Soon I’ll be celebrating my first year as an entrepreneur. Before I share what I’ve learned, I want to share how at the start of this year I had to stop beating myself up because I hadn’t met my perceived goals for the business.

When I launched my business, I envisioned that by the end of the first year, I’d have my group course programs available; several clients; speaking engagements booked and completed.

Don’t get me wrong. I have booked speaking engagements which have all gone exceedingly well. I’m getting ready to beta test my first course: The Art of Saying No. I’ve had a few clients.

However, at the start of the year, this isn’t where I was. I felt so behind. I began beating myself up because the work I was finally doing is what thought I should have been doing months ago. Before I get to the trick and 5 steps I use to stop beating myself up, let me back up just a bit.

I left the corporate world in February of 2022. I planned to take a few months off and then officially launch my business in the spring. That is not what happened. First, I did not realize the extent of my burn out. After almost 30 years in the corporate world, I was exhausted and weary. When I left, I knew I was burned out and needed a break but I didn’t comprehend how much of a break I actually needed to rejuvenate my mind, body and soul.  

Second, I began THE CHANGE. My body decided it was officially time to move into the menopause transition. Wow, did this hit me for loop. While I had many symptoms, the two that impacted how I showed up in my business were a lack of drive and motivation. I worked with my support team (doctors, therapist, coaches and acupuncturist) and found solutions that worked for my symptoms but it definitely took longer than I anticipated. (More on the impacts of the menopause transition in a future post)

By February 2023, my drive and motivation were back, I finally was able to begin focusing on the work that in my mind I should have been doing the prior year. As I started doing this work, I began beating myself up because I thought:

  • The work I was doing “should have” been done months ago
  • I needed to be further along than I was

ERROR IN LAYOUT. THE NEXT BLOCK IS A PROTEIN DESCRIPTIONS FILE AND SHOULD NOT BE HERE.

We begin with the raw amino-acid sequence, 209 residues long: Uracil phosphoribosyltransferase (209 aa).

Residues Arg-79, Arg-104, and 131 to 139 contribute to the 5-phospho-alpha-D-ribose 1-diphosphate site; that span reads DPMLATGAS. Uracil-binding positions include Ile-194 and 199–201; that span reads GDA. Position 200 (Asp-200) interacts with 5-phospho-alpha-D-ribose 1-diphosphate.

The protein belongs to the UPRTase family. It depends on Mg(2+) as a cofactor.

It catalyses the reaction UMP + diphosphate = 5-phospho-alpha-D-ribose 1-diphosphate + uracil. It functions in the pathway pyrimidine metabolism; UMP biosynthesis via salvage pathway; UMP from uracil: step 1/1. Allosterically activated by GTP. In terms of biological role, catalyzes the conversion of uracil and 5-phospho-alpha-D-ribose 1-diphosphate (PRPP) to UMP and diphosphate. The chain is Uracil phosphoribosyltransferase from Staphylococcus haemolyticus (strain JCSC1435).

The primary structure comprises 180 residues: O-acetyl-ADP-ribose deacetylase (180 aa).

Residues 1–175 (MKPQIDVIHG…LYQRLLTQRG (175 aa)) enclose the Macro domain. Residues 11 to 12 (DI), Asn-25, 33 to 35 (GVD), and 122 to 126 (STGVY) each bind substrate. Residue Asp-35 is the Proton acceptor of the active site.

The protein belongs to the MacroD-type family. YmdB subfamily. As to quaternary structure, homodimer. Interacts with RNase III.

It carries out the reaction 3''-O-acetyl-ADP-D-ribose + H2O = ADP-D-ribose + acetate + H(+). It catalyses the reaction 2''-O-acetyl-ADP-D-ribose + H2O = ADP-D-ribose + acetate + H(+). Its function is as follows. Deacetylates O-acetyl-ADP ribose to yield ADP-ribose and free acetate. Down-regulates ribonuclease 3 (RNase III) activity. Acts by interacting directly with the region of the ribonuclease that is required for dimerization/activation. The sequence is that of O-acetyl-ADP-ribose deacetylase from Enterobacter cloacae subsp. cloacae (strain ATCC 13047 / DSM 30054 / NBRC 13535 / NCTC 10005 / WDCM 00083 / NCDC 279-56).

• I wasn’t working hard enough

When I’m beating myself up for something it’s usually because I didn’t meet a standard that I set for myself and it’s always me who is the judge and jury on whether I’m doing a good job or not. As a recovering perfectionist, in the past I wasn’t able to stop beating myself up. It was a go to behavior for me and I had to learn how to stop beating myself up for the mistakes I made, my perceived failings and missteps and for not getting things “perfect”

Here is what I learned to do to stop beating myself up:

I asked myself, “How is this behavior serving you?” And the answer was: It isn’t.

It was time to use my trick: Shifting the conversation in my mind when I heard my inner voice starting to beat myself up

How do I shift the conversation? I use the phrase Who says?  When my mind says you should or says You didn’t do that correctly or the way it should happen.… I say Who says?

90% of the time this can stop things right there. As the answers that come back are usually it’s me and that I’ve created facts to the stories I’ve told myself which are NOT really facts. I’ve learned to question the “facts” that I tell myself and examine those stories and standards.

However, there are times the creative mind trick doesn’t work and I keep going down the beat myself up rabbit hole. When that happens, there are five steps I use to stop beating myself up:

1. Recognize, acknowledge and say it out loud: “I’m beating myself up & it has to stop”

2. Get curious. Ask yourself questions, like:

  • Who’s standard am I trying to meet? Are they even mine?
  • What happens if I don’t do this / don’t get things done in this order etc?
  • Is what I’m even saying true?
  • Is what I want to do even realistic?
  • Am I getting tasks done?
  • Have I been consistently making steps forward?
  • Why am I putting this pressure on myself?

3. Shift the focus to the things I have done INSTEAD of all the things haven’t done

4. Reframe my thoughts. I changed you should be further along in your business to:

  • You are making progress. Look at everything you have gotten done already
  • You are doing the work despite all the challenges thrown your way
  • You are making small steps forward and that is better than NO steps forward
  • It’s supposed to be hard. Keep doing the work. You’ll get where you need to be

5. Adjust the plan. Focus on next steps – the tasks that will help make small steps forward

What do you think? Give them a try (either the shift conversation trick or the 5 steps) and let me know how it goes, I’d love to have you join me in the stop beating yourself up club 😊 

In a few days, I’ll be celebrating my first year as a solopreneur. Am I where I thought I would be? Nope. Am I beating myself up for it? Nope. 

For the first time in almost a year, I feel settled and grounded. I have some exciting things coming and I can’t wait to share them with you. I am making progress and that is what matters to me; way more than beating myself up for an imaginary standard and deadline that doesn’t serve me.


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